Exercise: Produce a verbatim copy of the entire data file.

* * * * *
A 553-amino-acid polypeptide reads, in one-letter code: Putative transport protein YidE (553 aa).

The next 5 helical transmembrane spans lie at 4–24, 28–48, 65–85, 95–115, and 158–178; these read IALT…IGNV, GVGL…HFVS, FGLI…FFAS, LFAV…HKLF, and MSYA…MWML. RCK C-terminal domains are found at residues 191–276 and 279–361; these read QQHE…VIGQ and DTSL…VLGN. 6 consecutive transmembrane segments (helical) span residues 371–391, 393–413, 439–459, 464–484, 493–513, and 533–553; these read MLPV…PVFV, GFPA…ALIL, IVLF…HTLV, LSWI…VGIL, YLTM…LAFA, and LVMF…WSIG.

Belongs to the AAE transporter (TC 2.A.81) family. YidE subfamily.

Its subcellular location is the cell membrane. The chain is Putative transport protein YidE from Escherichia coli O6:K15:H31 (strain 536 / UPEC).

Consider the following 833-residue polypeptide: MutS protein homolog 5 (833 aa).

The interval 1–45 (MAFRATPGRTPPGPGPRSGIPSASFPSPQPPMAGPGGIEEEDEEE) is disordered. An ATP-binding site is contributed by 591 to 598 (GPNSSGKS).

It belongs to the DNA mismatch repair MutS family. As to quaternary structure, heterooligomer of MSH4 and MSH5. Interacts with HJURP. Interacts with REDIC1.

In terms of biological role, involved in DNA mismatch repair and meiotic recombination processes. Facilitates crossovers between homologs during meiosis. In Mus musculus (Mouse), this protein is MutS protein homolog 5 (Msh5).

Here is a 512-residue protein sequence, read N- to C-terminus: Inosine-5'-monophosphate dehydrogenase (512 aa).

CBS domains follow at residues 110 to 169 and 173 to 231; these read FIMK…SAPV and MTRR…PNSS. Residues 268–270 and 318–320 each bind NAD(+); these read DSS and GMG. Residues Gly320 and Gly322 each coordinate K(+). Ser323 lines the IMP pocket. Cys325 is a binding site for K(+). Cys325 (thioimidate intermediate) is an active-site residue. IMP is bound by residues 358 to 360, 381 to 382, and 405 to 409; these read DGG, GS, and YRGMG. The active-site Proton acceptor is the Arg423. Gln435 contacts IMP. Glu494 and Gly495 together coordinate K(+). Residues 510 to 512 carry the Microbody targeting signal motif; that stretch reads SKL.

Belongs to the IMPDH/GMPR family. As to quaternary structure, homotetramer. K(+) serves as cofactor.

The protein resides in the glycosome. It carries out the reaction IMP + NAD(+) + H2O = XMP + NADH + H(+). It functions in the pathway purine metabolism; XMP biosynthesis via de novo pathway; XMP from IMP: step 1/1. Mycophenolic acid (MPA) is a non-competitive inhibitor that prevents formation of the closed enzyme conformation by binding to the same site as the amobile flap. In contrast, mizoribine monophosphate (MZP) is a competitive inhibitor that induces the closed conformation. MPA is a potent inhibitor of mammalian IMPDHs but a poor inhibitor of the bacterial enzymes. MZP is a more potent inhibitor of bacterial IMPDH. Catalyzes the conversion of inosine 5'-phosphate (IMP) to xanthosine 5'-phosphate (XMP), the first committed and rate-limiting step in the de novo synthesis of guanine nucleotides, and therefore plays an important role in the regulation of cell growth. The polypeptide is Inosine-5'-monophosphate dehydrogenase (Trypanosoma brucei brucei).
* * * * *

A 553-amino-acid polypeptide reads, in one-letter code: Putative transport protein YidE (553 aa).

The next 5 helical transmembrane spans lie at 4–24, 28–48, 65–85, 95–115, and 158–178; these read IALT…IGNV, GVGL…HFVS, FGLI…FFAS, LFAV…HKLF, and MSYA…MWML. RCK C-terminal domains are found at residues 191–276 and 279–361; these read QQHE…VIGQ and DTSL…VLGN. 6 consecutive transmembrane segments (helical) span residues 371–391, 393–413, 439–459, 464–484, 493–513, and 533–553; these read MLPV…PVFV, GFPA…ALIL, IVLF…HTLV, LSWI…VGIL, YLTM…LAFA, and LVMF…WSIG.

Belongs to the AAE transporter (TC 2.A.81) family. YidE subfamily.

Its subcellular location is the cell membrane. The chain is Putative transport protein YidE from Escherichia coli O6:K15:H31 (strain 536 / UPEC).

Consider the following 833-residue polypeptide: MutS protein homolog 5 (833 aa).

The interval 1–45 (MAFRATPGRTPPGPGPRSGIPSASFPSPQPPMAGPGGIEEEDEEE) is disordered. An ATP-binding site is contributed by 591 to 598 (GPNSSGKS).

It belongs to the DNA mismatch repair MutS family. As to quaternary structure, heterooligomer of MSH4 and MSH5. Interacts with HJURP. Interacts with REDIC1.

In terms of biological role, involved in DNA mismatch repair and meiotic recombination processes. Facilitates crossovers between homologs during meiosis. In Mus musculus (Mouse), this protein is MutS protein homolog 5 (Msh5).

Here is a 512-residue protein sequence, read N- to C-terminus: Inosine-5'-monophosphate dehydrogenase (512 aa).

CBS domains follow at residues 110 to 169 and 173 to 231; these read FIMK…SAPV and MTRR…PNSS. Residues 268–270 and 318–320 each bind NAD(+); these read DSS and GMG. Residues Gly320 and Gly322 each coordinate K(+). Ser323 lines the IMP pocket. Cys325 is a binding site for K(+). Cys325 (thioimidate intermediate) is an active-site residue. IMP is bound by residues 358 to 360, 381 to 382, and 405 to 409; these read DGG, GS, and YRGMG. The active-site Proton acceptor is the Arg423. Gln435 contacts IMP. Glu494 and Gly495 together coordinate K(+). Residues 510 to 512 carry the Microbody targeting signal motif; that stretch reads SKL.

Belongs to the IMPDH/GMPR family. As to quaternary structure, homotetramer. K(+) serves as cofactor.

The protein resides in the glycosome. It carries out the reaction IMP + NAD(+) + H2O = XMP + NADH + H(+). It functions in the pathway purine metabolism; XMP biosynthesis via de novo pathway; XMP from IMP: step 1/1. Mycophenolic acid (MPA) is a non-competitive inhibitor that prevents formation of the closed enzyme conformation by binding to the same site as the amobile flap. In contrast, mizoribine monophosphate (MZP) is a competitive inhibitor that induces the closed conformation. MPA is a potent inhibitor of mammalian IMPDHs but a poor inhibitor of the bacterial enzymes. MZP is a more potent inhibitor of bacterial IMPDH. Catalyzes the conversion of inosine 5'-phosphate (IMP) to xanthosine 5'-phosphate (XMP), the first committed and rate-limiting step in the de novo synthesis of guanine nucleotides, and therefore plays an important role in the regulation of cell growth. The polypeptide is Inosine-5'-monophosphate dehydrogenase (Trypanosoma brucei brucei).